Here is a Wikipedia account. The ratio is between the systolic BP of the arms and the legs. Lower blood pressure in the legs would indicate blockage. My reading is higher. Could be inconclusive. Could be worse. :) I should be able to reproduce the results and will post back. There is some indication that exercise can increase sensitivity of this test, so I can try it just after exercise.

I ran my own tests of BP on left arm and let, then right arm and leg with my monitor. On the left the ration was 1.34 which was outer limit of normal. With some exercise of the ankle, it might be within normal range. On the right arm and leg the ratio was 1.2 or in normal range. This is important since it was the right side only that was inconclusive in the last Life Line screening. I would seem that my GP was right in not worrying about the finding last time.

  • The left arm: 128/68; leg: 171/73; ratio   171/128 = 1.34
  • The right arm: 122/67; leg: 147/65; ratio 147/122 = 1.20

Diabetes, heavy smoking, kidney problems can all give elevated ABI ratios. (Not a happy thought.)

Osteoporosis. Low Risk at -0.3.

Expected, but calcium, Vitamin D and weight-bearing exercise are all recommended.

Life Line Lung Cancer

"Low" (0-20) at 5. Good news.

I suspect that this is a result of my not smoking and that my parents didn't have lung cancer I suspect that if you factor in Uncle Baker and Cousin Allen, this indicator would go up.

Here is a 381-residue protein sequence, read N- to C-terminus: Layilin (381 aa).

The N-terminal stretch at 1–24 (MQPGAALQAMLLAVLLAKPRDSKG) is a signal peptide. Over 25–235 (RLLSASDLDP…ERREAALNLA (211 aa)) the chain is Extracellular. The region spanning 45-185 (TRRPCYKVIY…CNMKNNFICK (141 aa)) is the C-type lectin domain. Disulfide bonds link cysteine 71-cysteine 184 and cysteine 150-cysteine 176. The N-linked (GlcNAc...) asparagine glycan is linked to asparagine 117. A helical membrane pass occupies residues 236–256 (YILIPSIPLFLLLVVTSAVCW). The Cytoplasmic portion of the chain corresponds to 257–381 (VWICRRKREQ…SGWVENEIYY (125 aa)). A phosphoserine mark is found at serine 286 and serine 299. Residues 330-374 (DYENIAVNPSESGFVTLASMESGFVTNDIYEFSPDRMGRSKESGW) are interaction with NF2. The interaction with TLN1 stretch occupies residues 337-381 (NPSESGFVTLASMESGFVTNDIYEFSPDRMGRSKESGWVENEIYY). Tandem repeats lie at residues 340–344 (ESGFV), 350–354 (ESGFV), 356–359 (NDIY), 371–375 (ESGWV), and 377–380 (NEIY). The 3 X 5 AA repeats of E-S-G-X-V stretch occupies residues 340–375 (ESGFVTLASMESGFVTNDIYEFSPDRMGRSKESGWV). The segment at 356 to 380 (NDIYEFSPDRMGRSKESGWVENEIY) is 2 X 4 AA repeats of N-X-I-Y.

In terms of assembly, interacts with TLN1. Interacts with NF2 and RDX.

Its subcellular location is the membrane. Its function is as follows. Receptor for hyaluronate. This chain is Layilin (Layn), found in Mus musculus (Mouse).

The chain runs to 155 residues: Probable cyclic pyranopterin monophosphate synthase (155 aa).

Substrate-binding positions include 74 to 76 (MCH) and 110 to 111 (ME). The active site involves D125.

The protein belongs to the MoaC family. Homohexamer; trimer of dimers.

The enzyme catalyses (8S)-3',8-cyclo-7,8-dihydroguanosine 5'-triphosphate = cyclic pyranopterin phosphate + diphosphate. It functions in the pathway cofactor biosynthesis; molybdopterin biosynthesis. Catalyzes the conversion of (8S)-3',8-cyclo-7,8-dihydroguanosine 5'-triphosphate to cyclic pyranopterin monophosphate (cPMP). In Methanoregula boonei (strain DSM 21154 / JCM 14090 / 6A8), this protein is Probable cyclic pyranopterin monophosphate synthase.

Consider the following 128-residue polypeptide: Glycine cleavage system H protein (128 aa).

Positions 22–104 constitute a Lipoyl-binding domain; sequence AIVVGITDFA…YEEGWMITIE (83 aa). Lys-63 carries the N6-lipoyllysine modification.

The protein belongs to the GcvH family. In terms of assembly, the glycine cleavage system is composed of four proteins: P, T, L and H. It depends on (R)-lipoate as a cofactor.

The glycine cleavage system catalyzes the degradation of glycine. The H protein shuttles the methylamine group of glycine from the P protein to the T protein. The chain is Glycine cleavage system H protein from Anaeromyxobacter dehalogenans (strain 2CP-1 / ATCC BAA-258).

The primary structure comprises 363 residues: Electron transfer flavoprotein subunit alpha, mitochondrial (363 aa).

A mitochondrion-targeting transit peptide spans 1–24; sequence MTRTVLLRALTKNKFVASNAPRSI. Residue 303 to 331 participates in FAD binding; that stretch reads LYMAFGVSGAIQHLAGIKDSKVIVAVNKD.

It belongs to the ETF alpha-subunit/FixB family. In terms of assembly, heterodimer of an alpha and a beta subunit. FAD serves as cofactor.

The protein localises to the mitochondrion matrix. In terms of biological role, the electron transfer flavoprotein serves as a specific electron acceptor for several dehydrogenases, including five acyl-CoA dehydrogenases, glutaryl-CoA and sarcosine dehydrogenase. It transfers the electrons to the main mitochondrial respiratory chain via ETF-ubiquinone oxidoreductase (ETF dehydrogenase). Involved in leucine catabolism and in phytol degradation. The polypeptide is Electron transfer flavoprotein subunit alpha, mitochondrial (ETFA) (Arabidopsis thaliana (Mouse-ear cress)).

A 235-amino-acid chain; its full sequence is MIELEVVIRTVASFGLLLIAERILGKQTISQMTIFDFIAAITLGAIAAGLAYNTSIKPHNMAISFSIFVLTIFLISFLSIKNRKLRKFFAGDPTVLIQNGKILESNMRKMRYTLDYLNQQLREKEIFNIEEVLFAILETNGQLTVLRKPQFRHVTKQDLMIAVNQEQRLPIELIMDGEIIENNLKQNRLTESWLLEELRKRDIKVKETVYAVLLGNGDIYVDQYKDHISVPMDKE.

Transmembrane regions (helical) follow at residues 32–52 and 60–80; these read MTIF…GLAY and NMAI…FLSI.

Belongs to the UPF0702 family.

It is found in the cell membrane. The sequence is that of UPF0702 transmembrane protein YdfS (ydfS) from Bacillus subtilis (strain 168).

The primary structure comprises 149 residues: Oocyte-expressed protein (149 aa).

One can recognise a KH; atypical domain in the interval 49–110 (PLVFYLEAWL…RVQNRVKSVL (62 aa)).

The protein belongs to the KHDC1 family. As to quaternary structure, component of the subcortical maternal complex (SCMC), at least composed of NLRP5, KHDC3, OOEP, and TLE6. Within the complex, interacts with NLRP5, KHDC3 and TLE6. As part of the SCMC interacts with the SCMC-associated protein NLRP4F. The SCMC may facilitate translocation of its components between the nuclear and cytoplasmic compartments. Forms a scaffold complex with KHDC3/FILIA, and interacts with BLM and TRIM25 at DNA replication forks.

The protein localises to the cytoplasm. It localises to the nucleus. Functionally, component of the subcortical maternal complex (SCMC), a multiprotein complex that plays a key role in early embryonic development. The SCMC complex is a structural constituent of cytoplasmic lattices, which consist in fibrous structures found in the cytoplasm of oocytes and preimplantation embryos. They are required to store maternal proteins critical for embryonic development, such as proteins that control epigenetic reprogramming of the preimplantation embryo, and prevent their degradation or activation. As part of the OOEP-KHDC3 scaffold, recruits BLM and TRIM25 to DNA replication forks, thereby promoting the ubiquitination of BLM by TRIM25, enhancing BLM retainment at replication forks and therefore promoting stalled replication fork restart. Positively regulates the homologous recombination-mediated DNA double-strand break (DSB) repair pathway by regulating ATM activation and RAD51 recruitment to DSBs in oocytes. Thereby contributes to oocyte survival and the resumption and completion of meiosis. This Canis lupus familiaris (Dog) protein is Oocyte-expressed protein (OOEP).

Life Line Chronic Obstructive Pulmonary Disease (COPD)

"Moderate" (21-40) at 35. This is a cause of concern.

This was not a direct test. I didn't blow into anything. It would be helpful to know what it's based on. The gap between 35 and low is 15 which appears appreciable.

Given my level of exercise I suspect this may be a false positive. Will check with GP.

Life Line Diabetes

"Low" (0-20) at 20. Good.

In fact my glucose result was a little high 107 but I had not been fasting. My ACT's have been in the normal range. Gridley thought I might have some insulin resistence, but this doesn't appear to be the case.

I do have some indication of a "fatty liver" and my ferretin levels have been high in the past.

The scale is the same for all six Life Disease Conditions.

Life Line Stroke

"Very High" (71-100) at 79 - This is very troubling.

Again, the gap between the measure (79) and "Moderate" seems immense. (79-40=39). I would have to descrease this measure 50%.

Again, with this measure change with lifestyle changes? Could I shoot for say a "35" in a year? Six months? Two years?

Mom had small strokes (MID) which resulted in Alzheimer's-like symptoms.

Life Line Congestive Heart Failure

"Low" risk (Green - 0-20) at 15.

This is a good result. Again it appears to be a 0-100 spectrum with the same thresholds as the CHD scale. "Congestive Heart Failure" was on Dad's Death Certificate.

Low 0-20
Moderate 21-40
High 41-70
Very High 71-100

Life Line Coronary Heart Disease

"High" (41-70). 58 is my risk score. It would help to know the units. It looks like a spectrum from 0-100.

0-20 Low
21-40 Moderate
41-70 High
71-100 Very High

It looks like a big leap to get from 58 back down to 40 which is moderate. According to the Orange County Heart scan, I'm in a "High" category. Check back to the beginnng of this blog or click here to see their results. Although I don't remember the time line, there was a 1 in 5 chance of a heart incident with it. Another measure suggested I was 21 times more likely to have a heart attack if left untreated. Again, time frame and specific treatment need to be specified. The heart risk assessment of Life Line showed a 30% chance of heart risk in the next ten years.